We care about our neighbors, are supportive of those less fortunate, and kind to those with handicaps or in need. And we don’t just raise our children with these values; we look to our leaders to serve as examples of what we strive to become.  Does anyone want children acting like Donald Trump? If not, why vote for him? How do you explain that to your children? He’s going to make America great again? “But mommy, he lies a lot and he’s mean to people calling them names all of the time.  Why can he do it and I can’t?” Are we now going to teach our children to emulate the guy who brags about his manhood in a presidential debate, cheats his way through life, bankrupts his companies at the expense of the shareholders (more little people he could care a less about), and threatens those with whom he disagrees?

Perhaps the biggest concern is that Trump supporters defend and encourage his behavior. They either don’t find it offensive or believe it’s necessary to move the country forward. But the guy who uses a terrorist attack to take a page from the Rahm Emmanuel playbook of never letting a crisis go to waste and retweet that it would help his poll numbers is not going to heal the country.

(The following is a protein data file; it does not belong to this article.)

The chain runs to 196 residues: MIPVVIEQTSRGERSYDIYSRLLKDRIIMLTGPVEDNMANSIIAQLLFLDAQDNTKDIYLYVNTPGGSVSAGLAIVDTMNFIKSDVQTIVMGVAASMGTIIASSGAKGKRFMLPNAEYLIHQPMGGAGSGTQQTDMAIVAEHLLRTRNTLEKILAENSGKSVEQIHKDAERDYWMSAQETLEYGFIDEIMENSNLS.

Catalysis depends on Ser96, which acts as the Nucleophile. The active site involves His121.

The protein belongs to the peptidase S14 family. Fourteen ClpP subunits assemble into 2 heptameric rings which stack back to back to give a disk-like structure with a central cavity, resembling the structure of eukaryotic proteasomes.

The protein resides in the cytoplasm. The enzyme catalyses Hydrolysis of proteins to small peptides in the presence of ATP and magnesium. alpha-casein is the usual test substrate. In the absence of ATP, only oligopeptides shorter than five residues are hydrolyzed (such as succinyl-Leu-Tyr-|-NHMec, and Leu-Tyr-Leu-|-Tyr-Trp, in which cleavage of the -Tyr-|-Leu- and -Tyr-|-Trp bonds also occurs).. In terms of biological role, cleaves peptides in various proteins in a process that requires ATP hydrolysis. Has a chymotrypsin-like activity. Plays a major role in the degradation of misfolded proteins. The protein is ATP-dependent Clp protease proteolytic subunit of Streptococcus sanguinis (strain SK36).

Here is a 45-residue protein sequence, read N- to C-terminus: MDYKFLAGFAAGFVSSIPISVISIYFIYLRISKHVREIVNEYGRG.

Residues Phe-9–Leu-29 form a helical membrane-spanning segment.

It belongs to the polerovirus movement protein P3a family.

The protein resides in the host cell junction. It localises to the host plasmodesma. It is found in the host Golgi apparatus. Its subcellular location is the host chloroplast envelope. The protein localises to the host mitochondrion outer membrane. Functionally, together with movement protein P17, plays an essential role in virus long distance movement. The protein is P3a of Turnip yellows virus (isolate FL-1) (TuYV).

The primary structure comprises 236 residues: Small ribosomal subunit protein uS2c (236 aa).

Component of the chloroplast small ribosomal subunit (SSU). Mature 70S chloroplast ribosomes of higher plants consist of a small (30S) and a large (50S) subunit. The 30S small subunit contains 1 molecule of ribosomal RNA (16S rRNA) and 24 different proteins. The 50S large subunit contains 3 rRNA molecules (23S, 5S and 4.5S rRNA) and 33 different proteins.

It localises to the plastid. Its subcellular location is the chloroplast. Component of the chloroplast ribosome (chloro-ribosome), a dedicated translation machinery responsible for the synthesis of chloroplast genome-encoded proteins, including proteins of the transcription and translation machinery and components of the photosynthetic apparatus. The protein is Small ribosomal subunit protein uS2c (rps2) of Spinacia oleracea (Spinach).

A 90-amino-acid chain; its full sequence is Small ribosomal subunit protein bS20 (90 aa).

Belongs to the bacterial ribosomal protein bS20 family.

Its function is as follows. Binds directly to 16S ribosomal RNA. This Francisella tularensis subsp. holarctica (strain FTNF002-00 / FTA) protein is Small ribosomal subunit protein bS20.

Trump is no more the savior today than Obama was eight years ago. What he is doing is mainstreaming everything from racism and anti-Semitism to bullying and cruelty, callousness and ignorance, vapidity and narcissism. His fans may be enamored by his anti-PC vulgarity but they’re ignoring what it says about his character. What they should consider is whether they want their children and grandchildren emulating him.

Ben Carson recently shared that a great leader would be someone who treats others well. Excellent advice from a good man. Do American parents agree?